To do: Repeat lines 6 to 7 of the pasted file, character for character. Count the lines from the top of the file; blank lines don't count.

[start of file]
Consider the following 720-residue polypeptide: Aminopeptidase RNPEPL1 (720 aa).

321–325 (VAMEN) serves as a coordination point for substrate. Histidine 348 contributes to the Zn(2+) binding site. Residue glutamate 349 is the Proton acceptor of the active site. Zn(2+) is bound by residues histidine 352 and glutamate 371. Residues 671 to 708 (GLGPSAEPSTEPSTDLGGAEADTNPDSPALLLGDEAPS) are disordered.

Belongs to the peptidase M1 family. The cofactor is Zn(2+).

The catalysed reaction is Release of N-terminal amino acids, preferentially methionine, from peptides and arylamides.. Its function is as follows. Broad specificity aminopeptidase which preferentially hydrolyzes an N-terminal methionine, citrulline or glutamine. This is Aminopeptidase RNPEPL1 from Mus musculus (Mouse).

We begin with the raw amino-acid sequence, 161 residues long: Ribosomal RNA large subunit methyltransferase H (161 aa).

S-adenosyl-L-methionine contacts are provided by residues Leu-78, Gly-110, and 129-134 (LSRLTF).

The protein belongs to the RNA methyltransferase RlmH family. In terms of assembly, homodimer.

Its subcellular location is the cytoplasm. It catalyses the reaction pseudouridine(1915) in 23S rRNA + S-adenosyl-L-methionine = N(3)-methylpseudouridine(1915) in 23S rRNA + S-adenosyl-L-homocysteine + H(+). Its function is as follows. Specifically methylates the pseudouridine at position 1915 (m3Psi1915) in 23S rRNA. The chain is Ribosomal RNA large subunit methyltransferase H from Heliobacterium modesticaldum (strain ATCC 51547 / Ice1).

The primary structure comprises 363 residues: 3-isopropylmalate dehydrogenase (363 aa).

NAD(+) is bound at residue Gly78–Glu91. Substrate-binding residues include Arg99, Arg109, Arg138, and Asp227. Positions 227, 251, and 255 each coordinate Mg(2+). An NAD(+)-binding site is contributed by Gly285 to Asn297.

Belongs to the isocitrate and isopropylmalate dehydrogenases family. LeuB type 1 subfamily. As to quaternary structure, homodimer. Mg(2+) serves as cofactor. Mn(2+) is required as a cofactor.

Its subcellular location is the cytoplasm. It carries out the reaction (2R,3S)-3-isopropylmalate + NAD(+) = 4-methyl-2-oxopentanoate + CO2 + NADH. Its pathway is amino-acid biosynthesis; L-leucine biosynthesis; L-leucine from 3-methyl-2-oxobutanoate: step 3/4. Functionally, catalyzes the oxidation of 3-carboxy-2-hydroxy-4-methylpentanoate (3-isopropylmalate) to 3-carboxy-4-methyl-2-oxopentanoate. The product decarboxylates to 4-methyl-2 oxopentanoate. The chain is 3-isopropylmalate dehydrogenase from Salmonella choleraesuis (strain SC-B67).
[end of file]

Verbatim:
S-adenosyl-L-methionine contacts are provided by residues Leu-78, Gly-110, and 129-134 (LSRLTF).

The protein belongs to the RNA methyltransferase RlmH family. In terms of assembly, homodimer.